2. Generate a wave along a rope by the sinusoidal vibration of the hand holding one end. The wave seen records the earlier vibrations of the source. Energy is carried by the wave from the source towards the right, along the rope in the direction of propagation (line of propagation) of the wave. Each particle of the rope vibrates perpendicular to the line of propagation so it is called a transverse wave. The speed of a transverse wave on a stretched string or wire is v = √ (tension in string / mass per unit length of string).

3. Waves are the propagation of vibration. Prepare a thin and stiff rope (similar to string) and tie some pieces of colour cloth to the rope every certain space. Fix one end of the rope, hold the other end of the rope by hand. Shake the rope up and down to form a vertical wave travelling along the rope. Shake the rope right and left to form a horizontal wave. Pull the rope by hand strength, beat the rope by a bar in a rhythm, also can produce a wave on the rope. Beat the rope by bar, first up and down, then right and left, the position of beating should be near your hand. Observe and describe how each piece of cloth moves as the wave travels along the rope and how different between two pieces of cloth next to each other. Shaking or knocking rope can produce the vibration at one end of the rope. The state and energy of this kind of vibration can be propagated from the vibrating source to the other end of the rope to form waves. During propagation of the waves, each point on the rope vibrates with the vibration of the source, if the source vibrates up and down each point on the rope also vibrates up and down, if the source vibrates right and left each point on the rope also vibrates in the same way. The amplitude of the vibration of each point is also confined by the source, if the amplitude of the source is bigger and the amplitude of each point is also bigger, the smaller the amplitude of the source the smaller the amplitude of each point is. Although each point on the rope only vibrates near its equilibrium point, but this kind of vibrating form and energy propagates as relay from point to another point next to each other and form waves of the whole rope. During propagation of the waves, the motion of points next to each other have either the same factors (amplitude, frequency) or difference. The point in just the position of the source vibrates first, which drives the point next to it, then the vibration is propagated to another point, gradually form waves. So the vibration of each point at the beginning has the difference of early or late, the times of arriving maximum amplitude are also different. In the other hand, in this experiment whatever the rope vibrates up and down or right and left, the vibrating directions of points on the rope are all vertical to the direction of propagation. Such a wave is called a transverse wave. The rope can only propagate transverse waves.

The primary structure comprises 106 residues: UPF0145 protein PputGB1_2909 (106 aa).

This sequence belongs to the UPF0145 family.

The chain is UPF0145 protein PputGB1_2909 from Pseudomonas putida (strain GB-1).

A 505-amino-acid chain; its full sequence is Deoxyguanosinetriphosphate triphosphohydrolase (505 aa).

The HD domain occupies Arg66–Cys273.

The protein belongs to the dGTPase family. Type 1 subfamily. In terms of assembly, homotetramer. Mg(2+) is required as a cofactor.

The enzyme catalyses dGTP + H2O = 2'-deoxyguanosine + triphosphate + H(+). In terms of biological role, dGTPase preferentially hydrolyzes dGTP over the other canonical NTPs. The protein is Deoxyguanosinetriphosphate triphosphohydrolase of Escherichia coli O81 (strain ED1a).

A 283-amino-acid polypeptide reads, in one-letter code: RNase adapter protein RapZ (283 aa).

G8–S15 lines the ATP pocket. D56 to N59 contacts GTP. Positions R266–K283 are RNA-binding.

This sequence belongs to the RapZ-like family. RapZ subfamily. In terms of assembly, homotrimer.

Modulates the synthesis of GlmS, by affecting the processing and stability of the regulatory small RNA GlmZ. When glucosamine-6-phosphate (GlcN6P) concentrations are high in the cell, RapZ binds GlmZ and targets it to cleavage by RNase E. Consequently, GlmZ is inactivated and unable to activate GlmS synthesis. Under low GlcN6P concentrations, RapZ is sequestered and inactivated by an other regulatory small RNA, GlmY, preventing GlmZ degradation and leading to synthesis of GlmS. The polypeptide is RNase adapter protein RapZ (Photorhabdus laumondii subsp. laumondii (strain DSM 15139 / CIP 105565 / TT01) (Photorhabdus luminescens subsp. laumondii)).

25.1.2 Reflected wave with a rope
Reflection is the throwing back or deflection of waves, such as light or sound waves, when they hit a surface. The law of reflection states that the angle of incidence (the angle between the ray and a perpendicular line drawn to the surface) is equal to the angle of reflection (the angle between the reflected ray and a perpendicular to the surface). Waves in a rope that reflect from a fixed end undergo a phase change of 180o, so they reflect upside down. Waves that reflect from a free end do not undergo a phase change of 180o, so they reflect same side up.